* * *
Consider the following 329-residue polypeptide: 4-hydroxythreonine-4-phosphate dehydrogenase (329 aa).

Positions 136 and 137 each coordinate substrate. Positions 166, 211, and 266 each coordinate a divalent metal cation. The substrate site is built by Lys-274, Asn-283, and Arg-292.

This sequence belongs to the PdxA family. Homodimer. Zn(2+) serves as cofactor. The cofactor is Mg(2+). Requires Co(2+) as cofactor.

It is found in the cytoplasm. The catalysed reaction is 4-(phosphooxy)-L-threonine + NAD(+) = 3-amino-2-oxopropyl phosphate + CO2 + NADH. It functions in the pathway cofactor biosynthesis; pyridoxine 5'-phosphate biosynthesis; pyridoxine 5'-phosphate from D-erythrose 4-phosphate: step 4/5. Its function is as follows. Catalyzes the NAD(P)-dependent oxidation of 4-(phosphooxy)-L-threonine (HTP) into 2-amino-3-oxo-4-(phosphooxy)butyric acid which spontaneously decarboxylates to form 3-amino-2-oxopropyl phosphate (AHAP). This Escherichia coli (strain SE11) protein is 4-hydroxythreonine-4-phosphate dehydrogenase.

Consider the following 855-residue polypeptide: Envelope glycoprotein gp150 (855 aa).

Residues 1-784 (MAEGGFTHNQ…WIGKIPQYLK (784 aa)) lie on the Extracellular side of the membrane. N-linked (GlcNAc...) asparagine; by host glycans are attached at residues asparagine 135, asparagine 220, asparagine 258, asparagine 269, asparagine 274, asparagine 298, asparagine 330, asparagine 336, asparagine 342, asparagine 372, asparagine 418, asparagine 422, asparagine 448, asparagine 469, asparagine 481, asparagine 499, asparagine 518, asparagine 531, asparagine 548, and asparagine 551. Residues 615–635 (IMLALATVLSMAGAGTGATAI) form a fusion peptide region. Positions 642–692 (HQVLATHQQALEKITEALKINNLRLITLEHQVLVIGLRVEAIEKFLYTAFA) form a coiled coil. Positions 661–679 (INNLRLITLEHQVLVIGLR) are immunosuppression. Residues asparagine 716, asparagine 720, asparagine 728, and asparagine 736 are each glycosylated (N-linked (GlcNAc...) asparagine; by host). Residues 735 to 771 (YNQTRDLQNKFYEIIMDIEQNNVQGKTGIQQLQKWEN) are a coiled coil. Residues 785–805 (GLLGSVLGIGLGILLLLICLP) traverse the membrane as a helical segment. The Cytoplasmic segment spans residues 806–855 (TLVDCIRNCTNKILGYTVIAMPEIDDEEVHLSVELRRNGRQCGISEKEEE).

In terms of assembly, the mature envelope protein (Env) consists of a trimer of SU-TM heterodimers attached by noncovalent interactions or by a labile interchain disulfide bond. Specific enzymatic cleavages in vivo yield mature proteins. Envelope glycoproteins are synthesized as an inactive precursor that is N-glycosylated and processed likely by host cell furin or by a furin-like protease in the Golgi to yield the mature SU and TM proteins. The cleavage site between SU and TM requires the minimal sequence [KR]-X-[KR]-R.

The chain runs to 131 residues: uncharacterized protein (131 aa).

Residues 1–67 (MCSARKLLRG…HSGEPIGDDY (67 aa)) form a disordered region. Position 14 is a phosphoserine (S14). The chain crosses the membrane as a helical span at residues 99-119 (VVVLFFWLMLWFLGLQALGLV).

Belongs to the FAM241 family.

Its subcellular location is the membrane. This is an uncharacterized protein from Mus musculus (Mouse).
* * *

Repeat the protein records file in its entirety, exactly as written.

Consider the following 329-residue polypeptide: 4-hydroxythreonine-4-phosphate dehydrogenase (329 aa).

Positions 136 and 137 each coordinate substrate. Positions 166, 211, and 266 each coordinate a divalent metal cation. The substrate site is built by Lys-274, Asn-283, and Arg-292.

This sequence belongs to the PdxA family. Homodimer. Zn(2+) serves as cofactor. The cofactor is Mg(2+). Requires Co(2+) as cofactor.

It is found in the cytoplasm. The catalysed reaction is 4-(phosphooxy)-L-threonine + NAD(+) = 3-amino-2-oxopropyl phosphate + CO2 + NADH. It functions in the pathway cofactor biosynthesis; pyridoxine 5'-phosphate biosynthesis; pyridoxine 5'-phosphate from D-erythrose 4-phosphate: step 4/5. Its function is as follows. Catalyzes the NAD(P)-dependent oxidation of 4-(phosphooxy)-L-threonine (HTP) into 2-amino-3-oxo-4-(phosphooxy)butyric acid which spontaneously decarboxylates to form 3-amino-2-oxopropyl phosphate (AHAP). This Escherichia coli (strain SE11) protein is 4-hydroxythreonine-4-phosphate dehydrogenase.

Consider the following 855-residue polypeptide: Envelope glycoprotein gp150 (855 aa).

Residues 1-784 (MAEGGFTHNQ…WIGKIPQYLK (784 aa)) lie on the Extracellular side of the membrane. N-linked (GlcNAc...) asparagine; by host glycans are attached at residues asparagine 135, asparagine 220, asparagine 258, asparagine 269, asparagine 274, asparagine 298, asparagine 330, asparagine 336, asparagine 342, asparagine 372, asparagine 418, asparagine 422, asparagine 448, asparagine 469, asparagine 481, asparagine 499, asparagine 518, asparagine 531, asparagine 548, and asparagine 551. Residues 615–635 (IMLALATVLSMAGAGTGATAI) form a fusion peptide region. Positions 642–692 (HQVLATHQQALEKITEALKINNLRLITLEHQVLVIGLRVEAIEKFLYTAFA) form a coiled coil. Positions 661–679 (INNLRLITLEHQVLVIGLR) are immunosuppression. Residues asparagine 716, asparagine 720, asparagine 728, and asparagine 736 are each glycosylated (N-linked (GlcNAc...) asparagine; by host). Residues 735 to 771 (YNQTRDLQNKFYEIIMDIEQNNVQGKTGIQQLQKWEN) are a coiled coil. Residues 785–805 (GLLGSVLGIGLGILLLLICLP) traverse the membrane as a helical segment. The Cytoplasmic segment spans residues 806–855 (TLVDCIRNCTNKILGYTVIAMPEIDDEEVHLSVELRRNGRQCGISEKEEE).

In terms of assembly, the mature envelope protein (Env) consists of a trimer of SU-TM heterodimers attached by noncovalent interactions or by a labile interchain disulfide bond. Specific enzymatic cleavages in vivo yield mature proteins. Envelope glycoproteins are synthesized as an inactive precursor that is N-glycosylated and processed likely by host cell furin or by a furin-like protease in the Golgi to yield the mature SU and TM proteins. The cleavage site between SU and TM requires the minimal sequence [KR]-X-[KR]-R.

The chain runs to 131 residues: uncharacterized protein (131 aa).

Residues 1–67 (MCSARKLLRG…HSGEPIGDDY (67 aa)) form a disordered region. Position 14 is a phosphoserine (S14). The chain crosses the membrane as a helical span at residues 99-119 (VVVLFFWLMLWFLGLQALGLV).

Belongs to the FAM241 family.

Its subcellular location is the membrane. This is an uncharacterized protein from Mus musculus (Mouse).